Press Talking Points and Tips

So you have an interview coming up with a local TV or radio station or a short speaking engagement at an event or conference. Excellent! This is a great way for your library to get important early literacy messages to a lot of people in a short time. The reality is though, that you will likely only have a few short minutes to communicate a lot of information. To help you successfully meet this time challenge; we’ve compiled these talking points – everything the world needs to know about ECRR & Early Literacy in compelling and short points.

Please note that if you are contacted by any national press organization, (such as NPR, the Huffington Post, The New York Times, etc.) regarding your ECRR programming, we ask that you contact us (ecrr@ala.org) immediately so that we can provide you with important information and also coordinate the interview via the ALA Press Office.

First, a few tips on preparing for your interview

Have talking points (see below for ECRR talking points). You should always go into an interview with at least three key messages or talking points that you want to make. Focus on making those points, no matter what questions are asked. Guide the interview.

Bridge to your key messages or talking points. If a question seems off topic, bring it back around to what you want to say. For example, you might bridge by saying “That is an interesting question. I think the issue at hand is…”

Be concise. Give answers that are brief, and always answer in complete sentences. This way the reporter will not have to edit your statement and you are less likely to be misquoted or taken out of context.

Limit industry jargon. Use terms familiar to the general public to ensure your message is clearly communicated.

Let us know if you plan to mention Every Child Ready to Read! Email us at ecrr@ala.org. We can answer questions or provide you with information you may need to prepare for your interview. Again, if you are contacted by any national press organization regarding your ECRR programming, it is important that you contact us ALSC/PLA immediately so that we can coordinate via the ALA Press Office.

Talking Points – Every Child Ready To Read

Your Mission–State your library’s mission regarding early childhood literacy and detail your library’s early literacy programs (1 or 2 at most). Emphasize that “the library has research-based early literacy workshops and supporting materials to help parents and caregivers get children ready to read.” Mention that the library’s early literacy programs are derived from the American Library Association’s Every Child Ready to Read program, a research-based series of practices that can help young children develop essential literacy skills that will help them get ready to read and on the right path to school readiness and student success.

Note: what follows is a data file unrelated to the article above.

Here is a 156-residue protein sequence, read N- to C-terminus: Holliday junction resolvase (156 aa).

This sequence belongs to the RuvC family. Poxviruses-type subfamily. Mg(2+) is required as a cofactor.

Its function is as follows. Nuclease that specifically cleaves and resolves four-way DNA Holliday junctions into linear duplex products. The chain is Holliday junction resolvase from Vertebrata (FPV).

Key Message to Return to Throughout Interview — Emphasize where possible that “Learning to read begins at birth.” and “Parents and caregivers are a child’s first and best teacher.”

Educate listeners/viewers–Emphasize the five practices, talking, singing, reading, writing, playing — as well as the importance of parental involvement. Remind listeners that parents and caregivers are a child’s first and best teachers. Let listeners know that program also is available in Spanish (if this applies to your library). Using the five simple but effective practices, parents and caregivers can help children develop early literacy skills, that will get them ready to read. Go over the five practices:

1. Talking: Talking with children helps them learn oral language, one of the most critical early literacy skills. Children learn about language by listening to parents talk and joining in the conversation.
2. Singing: Singing develops language skills. Slows down language so children can hear the different sounds in words. Helps children learn new words and information.
3. Reading: Reading together develops vocabulary and comprehension, nurtures a love for reading, and motivates children to want to learn to read.
4. Writing: Children become aware that printed letters stand for spoken words as they see print used in their daily lives.
5. Playing: Play is one of the best ways for children to learn language and literacy skills. They learn about language through playing as the activities help them put thoughts into words and talk about what they are doing.

Personal Story — Emphasize that the library’s early literacy programming is based on the ECRR research and the five practices. What is the end result of your program (that is, why should the audience care?) Add a personal story of someone (or some family) who has benefited from your programs. In addition to attending your library’s programming, make it clear what listeners can do to support early childhood literacy – i.e., the five practices: Talking, Singing, Reading, Writing, Playing.

Further Information – Library Plug– Clearly give your organization’s contact information. Provide address, phone number, and website url and repeat where possible.